Today In Oldies Music History: September 12--
Births1931: George Jones
1938: Gloria Jones
1940: Tony Bellamy (Redbone)
1940: Jewel Akens
1943: Maria Muldaur
1944: Barry White
1944: Colin Young (The Foundations)
1952: Gerry Beckley (America)
1952: Neil Peart (Rush)
1956: Brian Robertson (Thin Lizzy)
Deaths1997: Stig Anderson
2003: Johnny Cash
2004: Kenny Buttrey
Events1954: Frank Sinatrs scores his first UK #1 with "Three Coins in the Fountain."
1964: Brooklyn's Fox Theatre hosts an all-star concert featuring The Supremes, Marvin Gaye, Dusty Springfield, The Temptations, The Miracles, The Ronettes, The Shangri-La's, Little Anthony and the Imperials, and Millie Small.
1966: NBC-TV debuts its new musical comedy show, The Monkees. Designed as a half-hour American version of the Beatles' A Hard Day's Night, it featured two L.A. folk singers, Peter Tork and Michael Nesmith, a British stage vet named Davy Jones, and a former child star named Micky Dolenz. The song featured in this episode, "Last Train to Clarksville," is already racing up the charts, but the TV debut vaults it all the way to #1. Four stars are born.
1966: NBC-TV debuts its new musical comedy show, The Monkees. Designed as a half-hour American version of the Beatles' A Hard Day's Night, it featured two folk singers, Peter Tork and Michael Nesmith, British stage vet Davy Jones, and a former child star named Micky Dolenz. The songs featured in this episode, "This Just Doesn't Seem to Be My Day" and the Goffin-King song "Take a Giant Step," will not make much impact on the charts, but the band's first single, "Last Train to Clarksville," is already racing up the charts. The next episode would vault it all the way to #1. Four stars are born.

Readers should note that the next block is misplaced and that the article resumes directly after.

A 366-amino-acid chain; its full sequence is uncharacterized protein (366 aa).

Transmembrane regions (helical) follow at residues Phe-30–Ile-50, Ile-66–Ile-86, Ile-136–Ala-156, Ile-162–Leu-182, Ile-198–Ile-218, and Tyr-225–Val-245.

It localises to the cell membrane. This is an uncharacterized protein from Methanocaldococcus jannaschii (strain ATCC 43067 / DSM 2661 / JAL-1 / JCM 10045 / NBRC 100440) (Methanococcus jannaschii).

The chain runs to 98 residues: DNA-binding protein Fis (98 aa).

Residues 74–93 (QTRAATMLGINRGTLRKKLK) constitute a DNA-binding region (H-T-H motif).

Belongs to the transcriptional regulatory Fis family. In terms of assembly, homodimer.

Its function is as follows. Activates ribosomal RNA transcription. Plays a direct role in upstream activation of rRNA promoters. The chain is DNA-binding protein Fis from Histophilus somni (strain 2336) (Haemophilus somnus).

1967: The Beatles continue filming Magical Mystery Tour, with the famed psychedelic bus stopping off in Plymouth, Bodmin, and Newquay. An attempt is made to visit a nearby fair in Widecombe, but scrapped when the bus gets stuck on a bridge while avoiding traffic. That night in Newquay, the band finally decides to do some filming in one spot, rather than their original plan of roaming around the countryside.
1968: The BBC mainstay Top of the Pops is the first to broadcast a "promotional film" of the Beatles' new single, "Hey Jude."
1970: At a gig in New Orleans, Pink Floyd are the victims of thieves who steal $40,000 worth of their equipment.
1970: CBS debuts their new animated series about a female band, Josie and the Pussycats.
1970: The Woody Guthrie Memorial Concert is held at the Hollywood Bowl, featuring Bob Dylan, Pete Seeger, Joan Baez, and Woody's son Arlo Guthrie.
1977: Paul and Linda McCartney are the proud parents of their third and last biological child, and only son, James Louis McCartney.
1980: The ABC-TV newsmagazine show 20/20 airs television's first "expose" questioning if Elvis Presley died of drug overdose rather than a heart attack.
1986: The Moody Blues' leader Justin Hayward collapses in Los Angeles and is hospitalized for exhaustion.
1987: Ritchie Valens' music enjoys a revival when the soundtrack to his biopic, La Bamba, hits #1 (although it features his songs done in cover versions by Los Lobos).
1990: Stevie Nicks and Christine McVie announce that they have left Fleetwood Mac -- but rejoin just two years later, to play Bill Clinton's Presidential Inauguration.
2001: The Band's Garth Hudson declares bankruptcy for a third time.
2003: The Beatles sue computer giant Apple, asserting that iTunes violates their copyright-infringement agreement not to market music under the apple name.
2007: Led Zeppelin announce plans for what will probably prove to be their last gig together -- a performance at London's O2 Arena to honor Atlantic co-founder Ahmet Ertegun.
Releases1975: Pink Floyd, Wish You Were Here
Recording1963: The Beatles: "Hold Me Tight," "Little Child," "Don't Bother Me," "I Wanna Be Your Man"
1967: Elvis Presley: "Mine," "Just Call Me Lonesome," "Hi-Heel Sneakers," "You Don't Know Me," "We Call On Him," "You'll Never Walk Alone"
1968: The Beatles, "Glass Onion"